Cervical Cancer

Health written question – answered on 6th March 2013.

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Photo of Nicholas Soames Nicholas Soames Conservative, Mid Sussex

To ask the Secretary of State for Health

(1) what plans he has to address women aged between 25 and 35 who do not take the opportunity to attend cervical screening;

(2) what plans he has to encourage and support women who do not attend cervical screening;

(3) what plans he has to address the decline in the number of women attending cervical screening since 2002.

Photo of Anna Soubry Anna Soubry The Parliamentary Under-Secretary of State for Health

“Improving Outcomes: A Strategy for Cancer” (January 2011) makes clear the important role that cervical screening plays in preventing cervical cancer. The strategy also notes that some groups and communities are not accessing cancer screening services. To encourage all eligible women aged 25 to 64 to make the important decision to attend routine cervical screening, we are working with NHS Cancer Screening Programmes, the Advisory Committee on Cervical Screening and stakeholders to refine the information we provide to women when they are invited for screening so all are fully supported to make an informed choice to attend.

To tackle low uptake among women aged 25-29, the National Institute for Health Research Health Technology Assessment programme has commissioned a study costing over £1 million to determine which interventions are effective at increasing screening uptake amongst women receiving their first invitation from the NHS Cervical Screening Programme. The “Strategies to increase cervical screening uptake at first invitation (STRATEGIC)” study is trialling interventions such as a pre-invitation leaflet; internet appointment booking; timed appointments; the provision of personal support through nurse navigators; and human papillomavirus self-sampling. The study began in November 2011 and is due to run until October 2015.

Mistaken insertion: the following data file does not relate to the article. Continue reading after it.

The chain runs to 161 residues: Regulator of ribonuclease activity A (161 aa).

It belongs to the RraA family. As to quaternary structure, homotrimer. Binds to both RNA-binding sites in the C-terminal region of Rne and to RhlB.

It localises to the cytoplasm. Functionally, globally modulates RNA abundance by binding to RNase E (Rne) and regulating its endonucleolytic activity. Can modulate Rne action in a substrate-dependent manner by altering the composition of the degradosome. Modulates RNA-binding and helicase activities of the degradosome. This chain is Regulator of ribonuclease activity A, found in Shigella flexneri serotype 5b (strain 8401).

On 26 January 2012, NHS Cancer Screening Programmes and Jo's Cervical Cancer Trust jointly held an event at the King's Fund looking at challenges to screening uptake among black and minority ethnic (BME) communities. The meeting updated attendees on current data about challenges to improve screening uptake among BME groups and offered an opportunity to share best practice. Documents and links from the event have been circulated to all attendees to help promote information on cervical screening in their respective communities. This was the second such meeting. The National Cancer Action Team, in partnership with BME charities and faith communities, is piloting a targeted approach to raise awareness about cancer and increase screening uptake among BME communities. As part of the Cancer Does Not Discriminate campaign, the pilot, which is due to end in March 2013, is using commercial radio, targeted and tailored information, and direct awareness raising events.

NHS Cancer Screening Programmes has funded an award winning campaign targeting lesbian and bisexual women in the north west of England to raise awareness about the need to attend for regular cervical screening tests. The Lesbian and Gay Foundation's Are You Ready for Your Screen Test? campaign was the winner of the Jo's Cervical Cancer Trust 2011 Cervical Screening Award. This is now being rolled out across the country.

From April 2011, in agreement with the General Practitioners (GPs) Committee of the British Medical Association, we amended the existing Directed Enhanced Service arrangements to provide practices with additional flexibilities for them to offer patients appointments at more convenient times to see a general practitioner or nurse within their practice. The Quality and Outcomes Framework for GP practices also includes incentives for practices to achieve high uptake levels in cervical screening. Cervical screening coverage is also an indicator in the Public Health Outcomes Framework.

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